About Living Cully

Living Cully is an innovative collaboration that formed in 2010 among Habitat for Humanity Portland Region, Hacienda Community Development Corporation, Native American Youth and Family Center, and Verde. We work to improve the quality of life for people of color and low-income people in Northeast Portland’s Cully neighborhood, and ensure that Cully will always be a place where people of color and low-income people can live and thrive. This work requires a dual-emphasis on community-led neighborhood improvements and robust efforts to combat gentrification and displacement.

Click on the video below to learn more about Living Cully!


Why Cully?

Only 34% of Cully streets have sidewalks, 24% of residents live within ¼ mile of a park (regional average is 49%) 85% of Cully students qualify for free or reduced lunch and the poverty rate is 17% higher than the citywide rate of 13% (US Census 2010). Cully was annexed into the City of Portland in 1985 without basic infrastructure, facilities and services. Since then, investment in Cully’s sidewalks, roads, family oriented businesses and other amenities has lagged behind the rest of the city. Over the past 30 years working families from many different cultures have moved to Cully making it the most diverse census tract in Oregon. Hacienda CDC, Verde and Native American Youth and Family Center (NAYA) are strong Cully-based organizations with a rich history of working together and complementary strengths and activities. Living Cully formalized these strong partnerships into a collective impact model in 2010, adding an additional partner, Habitat for Humanity Portland Region in 2012.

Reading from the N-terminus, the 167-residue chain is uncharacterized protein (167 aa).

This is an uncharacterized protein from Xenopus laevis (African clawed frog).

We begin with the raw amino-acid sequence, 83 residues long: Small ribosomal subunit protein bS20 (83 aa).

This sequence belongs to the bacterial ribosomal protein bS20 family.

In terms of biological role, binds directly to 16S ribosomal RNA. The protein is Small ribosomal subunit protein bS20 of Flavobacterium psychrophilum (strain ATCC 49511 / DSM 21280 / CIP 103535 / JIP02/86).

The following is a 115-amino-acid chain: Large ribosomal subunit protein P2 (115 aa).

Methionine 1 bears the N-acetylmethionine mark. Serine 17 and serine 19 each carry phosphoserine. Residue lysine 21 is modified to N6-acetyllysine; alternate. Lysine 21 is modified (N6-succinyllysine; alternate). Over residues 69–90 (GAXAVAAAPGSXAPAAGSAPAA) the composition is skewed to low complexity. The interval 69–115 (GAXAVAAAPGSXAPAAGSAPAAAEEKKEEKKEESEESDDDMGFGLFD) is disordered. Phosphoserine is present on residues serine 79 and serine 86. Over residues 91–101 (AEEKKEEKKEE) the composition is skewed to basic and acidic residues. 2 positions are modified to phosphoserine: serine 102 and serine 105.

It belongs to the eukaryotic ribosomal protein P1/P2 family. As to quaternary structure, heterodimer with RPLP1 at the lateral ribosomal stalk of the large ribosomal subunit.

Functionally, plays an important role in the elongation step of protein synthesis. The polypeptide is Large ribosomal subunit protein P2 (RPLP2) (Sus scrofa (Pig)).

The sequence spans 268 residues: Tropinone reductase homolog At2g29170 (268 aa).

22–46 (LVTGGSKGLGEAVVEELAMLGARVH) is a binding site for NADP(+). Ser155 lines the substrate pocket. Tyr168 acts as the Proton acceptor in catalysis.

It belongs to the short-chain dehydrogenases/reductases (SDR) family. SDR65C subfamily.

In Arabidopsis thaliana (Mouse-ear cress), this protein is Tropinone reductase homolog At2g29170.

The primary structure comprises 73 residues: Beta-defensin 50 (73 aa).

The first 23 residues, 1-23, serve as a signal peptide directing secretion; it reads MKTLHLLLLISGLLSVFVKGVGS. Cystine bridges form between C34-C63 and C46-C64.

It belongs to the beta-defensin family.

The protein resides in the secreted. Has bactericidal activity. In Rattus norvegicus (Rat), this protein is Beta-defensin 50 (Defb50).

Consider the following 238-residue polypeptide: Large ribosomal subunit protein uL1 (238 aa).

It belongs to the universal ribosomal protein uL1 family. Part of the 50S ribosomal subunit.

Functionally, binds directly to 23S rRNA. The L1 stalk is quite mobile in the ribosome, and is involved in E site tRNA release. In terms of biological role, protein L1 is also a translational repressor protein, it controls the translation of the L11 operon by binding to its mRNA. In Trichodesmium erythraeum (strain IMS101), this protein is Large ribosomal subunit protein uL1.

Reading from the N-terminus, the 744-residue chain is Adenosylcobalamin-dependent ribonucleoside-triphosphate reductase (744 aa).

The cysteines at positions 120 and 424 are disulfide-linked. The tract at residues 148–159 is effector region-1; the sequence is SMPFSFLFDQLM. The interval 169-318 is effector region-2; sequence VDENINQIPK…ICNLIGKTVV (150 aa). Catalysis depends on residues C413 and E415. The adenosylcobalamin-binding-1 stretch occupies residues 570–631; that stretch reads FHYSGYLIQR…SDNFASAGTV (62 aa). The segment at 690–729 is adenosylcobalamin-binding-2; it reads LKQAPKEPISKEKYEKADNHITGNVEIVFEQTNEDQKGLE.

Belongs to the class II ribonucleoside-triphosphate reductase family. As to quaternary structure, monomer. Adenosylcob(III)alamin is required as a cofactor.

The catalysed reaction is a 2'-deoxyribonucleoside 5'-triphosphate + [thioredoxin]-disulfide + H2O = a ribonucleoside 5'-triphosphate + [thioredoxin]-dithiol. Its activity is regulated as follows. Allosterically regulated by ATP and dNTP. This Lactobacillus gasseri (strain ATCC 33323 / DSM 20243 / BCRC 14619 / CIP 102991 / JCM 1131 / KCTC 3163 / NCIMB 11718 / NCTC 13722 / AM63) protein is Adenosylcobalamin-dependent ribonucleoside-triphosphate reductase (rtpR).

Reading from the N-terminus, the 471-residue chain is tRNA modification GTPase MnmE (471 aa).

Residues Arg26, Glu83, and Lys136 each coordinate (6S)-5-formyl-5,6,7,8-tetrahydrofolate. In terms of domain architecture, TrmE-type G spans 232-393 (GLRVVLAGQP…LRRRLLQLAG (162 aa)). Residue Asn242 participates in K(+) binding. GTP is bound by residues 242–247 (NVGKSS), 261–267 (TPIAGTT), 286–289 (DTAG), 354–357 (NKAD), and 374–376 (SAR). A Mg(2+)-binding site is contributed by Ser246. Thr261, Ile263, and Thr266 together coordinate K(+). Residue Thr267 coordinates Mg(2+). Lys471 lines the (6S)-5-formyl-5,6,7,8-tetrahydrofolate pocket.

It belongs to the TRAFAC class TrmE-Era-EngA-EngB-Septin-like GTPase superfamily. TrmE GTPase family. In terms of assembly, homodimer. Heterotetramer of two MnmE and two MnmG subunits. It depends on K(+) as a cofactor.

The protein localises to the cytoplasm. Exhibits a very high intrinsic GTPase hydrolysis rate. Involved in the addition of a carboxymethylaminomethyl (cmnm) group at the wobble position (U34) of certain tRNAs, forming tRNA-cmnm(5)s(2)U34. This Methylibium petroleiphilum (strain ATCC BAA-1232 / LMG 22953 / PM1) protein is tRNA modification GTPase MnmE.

AboutLCTogether Living Cully  partners create economic, ecological and social benefit for Cully residents, particularly low-income and people of color, by: increasing job opportunities and building earnings for residents and neighborhood small businesses, providing opportunities for engagement, collective action and cultural expression, expanding safe, high-quality affordable housing in the neighborhood, increasing natural and built investment including parks, trails and healthy housing, and to working to ensure low levels of involuntary displacement from the neighborhood.